Brothers get prison for $18 Million Ponzi scheme

MASON, Mich (WLNS) – Twin brothers James and Thomas Mulholland have been sentenced to up to 20 years in prison for a Ponzi scheme they were convicted of running.

District Court Judge William Collette sentenced the two to 10 – 20 years in prison on eight felony counts.

• One count of Criminal Enterprises – Conducting, 10-20 years in prison
• One count of Conspiracy to Commit Criminal Enterprise – Conducting, 10-20 years in prison;
• One count of False Pretenses -$20,000 Or More But Less Than $50,000, 100 months -15 years in prison;
• One count of False Pretenses – $1,000 Or More But Less Than $20,000, 3-5 year sin prison;
• One count of Blue Sky Laws- Fraudulent Schemes/ Statements, 6-10 years;
• One count of Securities Fraud, 6-10 years;
• One count of Blue Sky Laws Offer/Sell Unregistered Securities, 6-10 years; and,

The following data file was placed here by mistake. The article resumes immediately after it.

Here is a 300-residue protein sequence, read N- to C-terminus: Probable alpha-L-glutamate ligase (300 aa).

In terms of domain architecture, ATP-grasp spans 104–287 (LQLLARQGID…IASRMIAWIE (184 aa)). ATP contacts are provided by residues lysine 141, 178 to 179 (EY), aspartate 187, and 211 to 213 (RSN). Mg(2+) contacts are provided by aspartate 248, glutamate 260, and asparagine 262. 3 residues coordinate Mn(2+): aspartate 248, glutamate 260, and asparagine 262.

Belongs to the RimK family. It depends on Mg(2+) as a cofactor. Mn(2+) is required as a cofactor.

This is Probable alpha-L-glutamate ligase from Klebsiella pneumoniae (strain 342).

• One count for Violation of the Securities Act, 6-10 years.

“These two men abused the trust they were given for their own personal gain and today’s sentence is long overdue,” said Schuette. “The sentences today will not repay the life savings they stole, but it will stop these brothers from ever doing this again.”

The brothers started their business, Mulholland Financial in 1987.

They grew their business by purchasing real estate, to be used primarily as rental properties in college towns.

At one point the brothers managed $22 million worth of property.

In 2008 the recession hit the brothers hard and their highly-leveraged properties caused financial stress.

According to Michigan Attorney General Bill Schuette beginning in 2009 and until they filed for bankruptcy in 2010 the Mulhollands raised almost $2 million from investors.

They promised a 7 percent return based on non-existent real estate profits. They also guaranteed the investor’s principal and interest. A total of 250 investors lost $18.3 million.

In 2010 there were multiple investigations into the investments that the brothers were promoting.

In 2016 the Attorney General’s office picked up the investigation which led to the convictions in July.

The brothers have been ordered to pay $208,000 in restitution.

As part of the 2010 bankruptcy all the victims received some of their money back.

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